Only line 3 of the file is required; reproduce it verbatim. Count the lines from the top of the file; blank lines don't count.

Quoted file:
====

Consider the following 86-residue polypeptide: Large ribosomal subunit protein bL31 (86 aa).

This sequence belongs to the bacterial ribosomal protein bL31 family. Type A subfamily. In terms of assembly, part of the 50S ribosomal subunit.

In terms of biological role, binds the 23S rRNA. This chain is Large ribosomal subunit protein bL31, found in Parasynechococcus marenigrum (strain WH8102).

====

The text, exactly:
In terms of biological role, binds the 23S rRNA. This chain is Large ribosomal subunit protein bL31, found in Parasynechococcus marenigrum (strain WH8102).